2013 Share Your Holiday Crafting Link Up with The Homeschool Post

Sing it with my folks:

Tis the season to be distracted….fa la la la la, la la la la,

Make some ornaments with protractors….. fa la la la la, la la la la,

Bake some cookies, call it math class…. fa la la, la la la, la, la, laaaaaaaaa.

Cocoa mugs paint’d with Sharpie markers… fa la la la laaa, la LA. LA. LAAAAA!

Yes, I know that’s not what the holidays are about, but as a fellow – tired – homeschooling momma it totally fits!

The team thought it might be fun to spread some Christmas joy by sharing our favorite crafts!

It doesn’t have to be ornaments, or decorations, or specifically crafts you can give as gifts. Anything that you have made or are planning on making is fair game for sharing. Even if you aren’t a blogger, feel free to leave us the exciting details in the comments.

We can’t wait to see what you’ve been up to!

To help readers when they’re checking out the links, please consider putting something specific in your link title, such as type of craft, age range, or difficulty level

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Messy {Outdoor} Preschool Activities for Summer

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Let’s face it; kids are good at making messes.  It’s part of the fun of being a kid!  For those of you that shudder at the thought of messes, summer can be a good time to cut loose and let the kids be kids — outside where clean up isn’t so much of an issue.  I’ve been scouring Pinterest and my bag of tricks homeschool plans to find new preschool ideas.  If the kids start to get bored of the same old activities this summer, try this list to spice up their playtime (and sneak in some learning and sensory play):

What preschooler doesn’t like bubbles?  I found this cheap and easy recipe for homemade bubbles, complete with a cute container.   Need a bubble wand?  Take several drinking straws and rubber band or tape them all together to make a big bubble pipe.  Dip one end of the straws in the fluid and blow through the other end to get multiple bubbles at once.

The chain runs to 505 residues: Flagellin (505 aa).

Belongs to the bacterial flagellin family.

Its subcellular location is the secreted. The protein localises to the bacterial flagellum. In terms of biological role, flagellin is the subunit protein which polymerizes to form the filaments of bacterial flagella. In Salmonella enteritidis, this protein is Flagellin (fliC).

My preschool girls love sidewalk chalk, but how about taking it up a notch?  I found these awesome ideas for making your own frozen sidewalk chalk with cornstarch and food coloring.  Simple, fun, and a great sensory experience.

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Speaking of sensory ideas, summer is a fun time to try making your own sensory bins.  I blogged about an ocean-themed sensory bin I made that was very budget-friendly and easy to do.  If you take the bins outside, it allows more room for experimenting with messiness.  Use sand, rice, Cheerios, and even water as the medium for the bins.  You can create your own I Spy game by hiding things in the bins for your kids to discover.  Preschool themes can include colors, shapes, numbers, letters, animals, or any other subject your kids might love.

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Call me crazy (or Messy Mama), but we’ve even made our own homemade moon sand.  You can take this outside and use a small sand and water table (you can usually find a small one for about $20 at a discount store) or any other container you choose.  Mix some baby oil with either white flour or cornstarch and experiment with the consistency.  My girls loved this, and believe me, it was plenty of messy fun.

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These are just a few of the fun and messy things you can do with your preschoolers outside this summer.  Remember, play equals learning for little ones!

Sara (23 Posts)

I'm a reader, writer, dreamer, wife, and homeschooling mom of 3 girls. We take a relaxed, eclectic, Charlotte Mason-leaning, Montessori-ish, literature-rich, delight-directed, almost unschooling-at-times approach to learning. Lots of unit studies, field trips, and lapbooks, too. I like to blog about our learning adventures (plus faith and encouragement) at Embracing Destiny.